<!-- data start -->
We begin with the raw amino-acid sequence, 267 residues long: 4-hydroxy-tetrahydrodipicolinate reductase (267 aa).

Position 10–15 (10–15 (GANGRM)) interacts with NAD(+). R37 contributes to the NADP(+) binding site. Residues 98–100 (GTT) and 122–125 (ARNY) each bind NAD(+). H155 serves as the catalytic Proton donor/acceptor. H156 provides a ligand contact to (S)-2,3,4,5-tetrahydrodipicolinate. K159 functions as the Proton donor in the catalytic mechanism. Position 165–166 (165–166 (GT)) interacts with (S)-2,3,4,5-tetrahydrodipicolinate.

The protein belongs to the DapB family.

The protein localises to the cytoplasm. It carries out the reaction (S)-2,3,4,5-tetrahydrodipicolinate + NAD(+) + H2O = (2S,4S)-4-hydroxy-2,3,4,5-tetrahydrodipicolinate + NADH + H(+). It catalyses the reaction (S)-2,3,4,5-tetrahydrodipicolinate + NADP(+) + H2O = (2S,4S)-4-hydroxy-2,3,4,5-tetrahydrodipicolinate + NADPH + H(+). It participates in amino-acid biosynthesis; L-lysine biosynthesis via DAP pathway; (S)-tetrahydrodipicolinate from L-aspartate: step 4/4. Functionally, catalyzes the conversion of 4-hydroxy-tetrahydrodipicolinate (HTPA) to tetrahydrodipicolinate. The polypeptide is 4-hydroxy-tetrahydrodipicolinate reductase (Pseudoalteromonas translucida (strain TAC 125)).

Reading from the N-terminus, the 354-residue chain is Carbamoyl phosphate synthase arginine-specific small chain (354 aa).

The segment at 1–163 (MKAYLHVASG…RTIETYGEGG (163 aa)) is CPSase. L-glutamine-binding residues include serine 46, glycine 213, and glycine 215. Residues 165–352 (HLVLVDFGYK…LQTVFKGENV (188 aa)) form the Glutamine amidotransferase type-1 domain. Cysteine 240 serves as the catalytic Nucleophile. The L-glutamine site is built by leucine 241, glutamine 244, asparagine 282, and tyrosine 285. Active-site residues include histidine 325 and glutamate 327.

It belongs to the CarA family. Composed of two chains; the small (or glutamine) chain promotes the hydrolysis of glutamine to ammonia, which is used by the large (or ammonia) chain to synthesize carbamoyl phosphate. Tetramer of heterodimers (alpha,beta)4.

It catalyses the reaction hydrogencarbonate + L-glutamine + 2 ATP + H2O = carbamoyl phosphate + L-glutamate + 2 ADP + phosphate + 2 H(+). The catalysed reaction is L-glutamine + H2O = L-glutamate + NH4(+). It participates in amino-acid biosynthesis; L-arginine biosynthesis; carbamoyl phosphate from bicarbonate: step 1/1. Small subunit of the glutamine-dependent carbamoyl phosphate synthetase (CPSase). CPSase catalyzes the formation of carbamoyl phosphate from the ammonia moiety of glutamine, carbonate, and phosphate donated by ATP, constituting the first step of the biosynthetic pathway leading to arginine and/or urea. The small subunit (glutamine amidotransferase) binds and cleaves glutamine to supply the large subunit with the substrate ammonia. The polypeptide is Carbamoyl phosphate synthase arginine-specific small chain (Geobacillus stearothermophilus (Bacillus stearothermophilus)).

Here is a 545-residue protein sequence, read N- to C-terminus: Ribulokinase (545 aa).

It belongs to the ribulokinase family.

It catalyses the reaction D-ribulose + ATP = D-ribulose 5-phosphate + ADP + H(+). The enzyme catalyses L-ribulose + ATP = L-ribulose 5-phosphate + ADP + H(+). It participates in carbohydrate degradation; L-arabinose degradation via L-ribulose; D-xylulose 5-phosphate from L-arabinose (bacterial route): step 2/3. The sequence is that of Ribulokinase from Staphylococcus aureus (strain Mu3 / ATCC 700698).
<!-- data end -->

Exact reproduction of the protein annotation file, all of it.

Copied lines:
We begin with the raw amino-acid sequence, 267 residues long: 4-hydroxy-tetrahydrodipicolinate reductase (267 aa).

Position 10–15 (10–15 (GANGRM)) interacts with NAD(+). R37 contributes to the NADP(+) binding site. Residues 98–100 (GTT) and 122–125 (ARNY) each bind NAD(+). H155 serves as the catalytic Proton donor/acceptor. H156 provides a ligand contact to (S)-2,3,4,5-tetrahydrodipicolinate. K159 functions as the Proton donor in the catalytic mechanism. Position 165–166 (165–166 (GT)) interacts with (S)-2,3,4,5-tetrahydrodipicolinate.

The protein belongs to the DapB family.

The protein localises to the cytoplasm. It carries out the reaction (S)-2,3,4,5-tetrahydrodipicolinate + NAD(+) + H2O = (2S,4S)-4-hydroxy-2,3,4,5-tetrahydrodipicolinate + NADH + H(+). It catalyses the reaction (S)-2,3,4,5-tetrahydrodipicolinate + NADP(+) + H2O = (2S,4S)-4-hydroxy-2,3,4,5-tetrahydrodipicolinate + NADPH + H(+). It participates in amino-acid biosynthesis; L-lysine biosynthesis via DAP pathway; (S)-tetrahydrodipicolinate from L-aspartate: step 4/4. Functionally, catalyzes the conversion of 4-hydroxy-tetrahydrodipicolinate (HTPA) to tetrahydrodipicolinate. The polypeptide is 4-hydroxy-tetrahydrodipicolinate reductase (Pseudoalteromonas translucida (strain TAC 125)).

Reading from the N-terminus, the 354-residue chain is Carbamoyl phosphate synthase arginine-specific small chain (354 aa).

The segment at 1–163 (MKAYLHVASG…RTIETYGEGG (163 aa)) is CPSase. L-glutamine-binding residues include serine 46, glycine 213, and glycine 215. Residues 165–352 (HLVLVDFGYK…LQTVFKGENV (188 aa)) form the Glutamine amidotransferase type-1 domain. Cysteine 240 serves as the catalytic Nucleophile. The L-glutamine site is built by leucine 241, glutamine 244, asparagine 282, and tyrosine 285. Active-site residues include histidine 325 and glutamate 327.

It belongs to the CarA family. Composed of two chains; the small (or glutamine) chain promotes the hydrolysis of glutamine to ammonia, which is used by the large (or ammonia) chain to synthesize carbamoyl phosphate. Tetramer of heterodimers (alpha,beta)4.

It catalyses the reaction hydrogencarbonate + L-glutamine + 2 ATP + H2O = carbamoyl phosphate + L-glutamate + 2 ADP + phosphate + 2 H(+). The catalysed reaction is L-glutamine + H2O = L-glutamate + NH4(+). It participates in amino-acid biosynthesis; L-arginine biosynthesis; carbamoyl phosphate from bicarbonate: step 1/1. Small subunit of the glutamine-dependent carbamoyl phosphate synthetase (CPSase). CPSase catalyzes the formation of carbamoyl phosphate from the ammonia moiety of glutamine, carbonate, and phosphate donated by ATP, constituting the first step of the biosynthetic pathway leading to arginine and/or urea. The small subunit (glutamine amidotransferase) binds and cleaves glutamine to supply the large subunit with the substrate ammonia. The polypeptide is Carbamoyl phosphate synthase arginine-specific small chain (Geobacillus stearothermophilus (Bacillus stearothermophilus)).

Here is a 545-residue protein sequence, read N- to C-terminus: Ribulokinase (545 aa).

It belongs to the ribulokinase family.

It catalyses the reaction D-ribulose + ATP = D-ribulose 5-phosphate + ADP + H(+). The enzyme catalyses L-ribulose + ATP = L-ribulose 5-phosphate + ADP + H(+). It participates in carbohydrate degradation; L-arabinose degradation via L-ribulose; D-xylulose 5-phosphate from L-arabinose (bacterial route): step 2/3. The sequence is that of Ribulokinase from Staphylococcus aureus (strain Mu3 / ATCC 700698).